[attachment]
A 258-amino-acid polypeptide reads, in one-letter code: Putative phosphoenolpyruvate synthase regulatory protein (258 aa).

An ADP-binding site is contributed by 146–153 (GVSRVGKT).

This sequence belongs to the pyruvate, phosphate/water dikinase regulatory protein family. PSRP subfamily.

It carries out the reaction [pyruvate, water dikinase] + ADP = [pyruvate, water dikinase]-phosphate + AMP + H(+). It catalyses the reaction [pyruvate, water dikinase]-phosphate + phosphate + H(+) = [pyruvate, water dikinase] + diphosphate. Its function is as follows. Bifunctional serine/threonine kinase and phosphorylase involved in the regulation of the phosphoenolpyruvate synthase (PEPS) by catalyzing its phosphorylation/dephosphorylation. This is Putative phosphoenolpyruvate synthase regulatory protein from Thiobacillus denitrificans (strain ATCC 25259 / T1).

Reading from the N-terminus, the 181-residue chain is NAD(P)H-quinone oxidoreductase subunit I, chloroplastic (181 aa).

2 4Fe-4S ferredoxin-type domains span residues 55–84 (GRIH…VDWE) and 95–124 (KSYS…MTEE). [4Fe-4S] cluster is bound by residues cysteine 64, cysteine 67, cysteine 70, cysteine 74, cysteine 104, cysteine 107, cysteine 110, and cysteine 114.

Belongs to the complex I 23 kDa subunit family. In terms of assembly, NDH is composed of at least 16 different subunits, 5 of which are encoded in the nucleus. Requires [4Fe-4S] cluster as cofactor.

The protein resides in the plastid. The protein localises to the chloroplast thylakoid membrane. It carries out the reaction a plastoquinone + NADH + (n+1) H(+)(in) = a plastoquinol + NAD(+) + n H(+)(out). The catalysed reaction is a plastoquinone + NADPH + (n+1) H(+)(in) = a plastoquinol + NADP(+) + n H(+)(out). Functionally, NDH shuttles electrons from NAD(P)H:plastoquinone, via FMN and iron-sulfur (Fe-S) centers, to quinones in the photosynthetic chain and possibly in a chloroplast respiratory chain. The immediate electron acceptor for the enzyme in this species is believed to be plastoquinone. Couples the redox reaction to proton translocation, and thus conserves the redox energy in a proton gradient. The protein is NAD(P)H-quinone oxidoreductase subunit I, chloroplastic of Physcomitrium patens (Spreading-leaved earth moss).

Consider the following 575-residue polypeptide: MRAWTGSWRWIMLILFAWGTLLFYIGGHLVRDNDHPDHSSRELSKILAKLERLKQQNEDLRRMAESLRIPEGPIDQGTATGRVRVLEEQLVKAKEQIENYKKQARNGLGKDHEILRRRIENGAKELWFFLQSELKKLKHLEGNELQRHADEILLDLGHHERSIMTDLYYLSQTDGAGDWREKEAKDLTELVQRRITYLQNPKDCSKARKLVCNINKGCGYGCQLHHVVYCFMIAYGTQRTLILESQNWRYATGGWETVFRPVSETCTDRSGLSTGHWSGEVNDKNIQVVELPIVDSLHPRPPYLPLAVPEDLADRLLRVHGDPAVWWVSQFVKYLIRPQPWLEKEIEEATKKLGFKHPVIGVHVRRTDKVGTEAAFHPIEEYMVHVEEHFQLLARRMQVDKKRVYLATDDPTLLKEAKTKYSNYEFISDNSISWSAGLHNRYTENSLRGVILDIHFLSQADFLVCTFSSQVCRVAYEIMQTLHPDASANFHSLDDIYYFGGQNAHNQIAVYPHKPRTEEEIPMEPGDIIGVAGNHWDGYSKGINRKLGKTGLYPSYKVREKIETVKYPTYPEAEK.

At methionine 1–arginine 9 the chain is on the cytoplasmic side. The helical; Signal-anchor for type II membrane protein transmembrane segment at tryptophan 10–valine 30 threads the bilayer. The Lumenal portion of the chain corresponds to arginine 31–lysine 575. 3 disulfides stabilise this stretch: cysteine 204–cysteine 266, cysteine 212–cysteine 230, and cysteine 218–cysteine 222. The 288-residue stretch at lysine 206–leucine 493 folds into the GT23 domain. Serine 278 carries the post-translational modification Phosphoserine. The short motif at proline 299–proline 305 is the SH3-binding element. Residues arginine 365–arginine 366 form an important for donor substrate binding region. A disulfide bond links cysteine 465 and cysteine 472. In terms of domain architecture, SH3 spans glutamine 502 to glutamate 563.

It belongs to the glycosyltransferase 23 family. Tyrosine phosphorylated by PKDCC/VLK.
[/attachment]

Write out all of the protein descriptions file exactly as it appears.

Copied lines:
A 258-amino-acid polypeptide reads, in one-letter code: Putative phosphoenolpyruvate synthase regulatory protein (258 aa).

An ADP-binding site is contributed by 146–153 (GVSRVGKT).

This sequence belongs to the pyruvate, phosphate/water dikinase regulatory protein family. PSRP subfamily.

It carries out the reaction [pyruvate, water dikinase] + ADP = [pyruvate, water dikinase]-phosphate + AMP + H(+). It catalyses the reaction [pyruvate, water dikinase]-phosphate + phosphate + H(+) = [pyruvate, water dikinase] + diphosphate. Its function is as follows. Bifunctional serine/threonine kinase and phosphorylase involved in the regulation of the phosphoenolpyruvate synthase (PEPS) by catalyzing its phosphorylation/dephosphorylation. This is Putative phosphoenolpyruvate synthase regulatory protein from Thiobacillus denitrificans (strain ATCC 25259 / T1).

Reading from the N-terminus, the 181-residue chain is NAD(P)H-quinone oxidoreductase subunit I, chloroplastic (181 aa).

2 4Fe-4S ferredoxin-type domains span residues 55–84 (GRIH…VDWE) and 95–124 (KSYS…MTEE). [4Fe-4S] cluster is bound by residues cysteine 64, cysteine 67, cysteine 70, cysteine 74, cysteine 104, cysteine 107, cysteine 110, and cysteine 114.

Belongs to the complex I 23 kDa subunit family. In terms of assembly, NDH is composed of at least 16 different subunits, 5 of which are encoded in the nucleus. Requires [4Fe-4S] cluster as cofactor.

The protein resides in the plastid. The protein localises to the chloroplast thylakoid membrane. It carries out the reaction a plastoquinone + NADH + (n+1) H(+)(in) = a plastoquinol + NAD(+) + n H(+)(out). The catalysed reaction is a plastoquinone + NADPH + (n+1) H(+)(in) = a plastoquinol + NADP(+) + n H(+)(out). Functionally, NDH shuttles electrons from NAD(P)H:plastoquinone, via FMN and iron-sulfur (Fe-S) centers, to quinones in the photosynthetic chain and possibly in a chloroplast respiratory chain. The immediate electron acceptor for the enzyme in this species is believed to be plastoquinone. Couples the redox reaction to proton translocation, and thus conserves the redox energy in a proton gradient. The protein is NAD(P)H-quinone oxidoreductase subunit I, chloroplastic of Physcomitrium patens (Spreading-leaved earth moss).

Consider the following 575-residue polypeptide: MRAWTGSWRWIMLILFAWGTLLFYIGGHLVRDNDHPDHSSRELSKILAKLERLKQQNEDLRRMAESLRIPEGPIDQGTATGRVRVLEEQLVKAKEQIENYKKQARNGLGKDHEILRRRIENGAKELWFFLQSELKKLKHLEGNELQRHADEILLDLGHHERSIMTDLYYLSQTDGAGDWREKEAKDLTELVQRRITYLQNPKDCSKARKLVCNINKGCGYGCQLHHVVYCFMIAYGTQRTLILESQNWRYATGGWETVFRPVSETCTDRSGLSTGHWSGEVNDKNIQVVELPIVDSLHPRPPYLPLAVPEDLADRLLRVHGDPAVWWVSQFVKYLIRPQPWLEKEIEEATKKLGFKHPVIGVHVRRTDKVGTEAAFHPIEEYMVHVEEHFQLLARRMQVDKKRVYLATDDPTLLKEAKTKYSNYEFISDNSISWSAGLHNRYTENSLRGVILDIHFLSQADFLVCTFSSQVCRVAYEIMQTLHPDASANFHSLDDIYYFGGQNAHNQIAVYPHKPRTEEEIPMEPGDIIGVAGNHWDGYSKGINRKLGKTGLYPSYKVREKIETVKYPTYPEAEK.

At methionine 1–arginine 9 the chain is on the cytoplasmic side. The helical; Signal-anchor for type II membrane protein transmembrane segment at tryptophan 10–valine 30 threads the bilayer. The Lumenal portion of the chain corresponds to arginine 31–lysine 575. 3 disulfides stabilise this stretch: cysteine 204–cysteine 266, cysteine 212–cysteine 230, and cysteine 218–cysteine 222. The 288-residue stretch at lysine 206–leucine 493 folds into the GT23 domain. Serine 278 carries the post-translational modification Phosphoserine. The short motif at proline 299–proline 305 is the SH3-binding element. Residues arginine 365–arginine 366 form an important for donor substrate binding region. A disulfide bond links cysteine 465 and cysteine 472. In terms of domain architecture, SH3 spans glutamine 502 to glutamate 563.

It belongs to the glycosyltransferase 23 family. Tyrosine phosphorylated by PKDCC/VLK.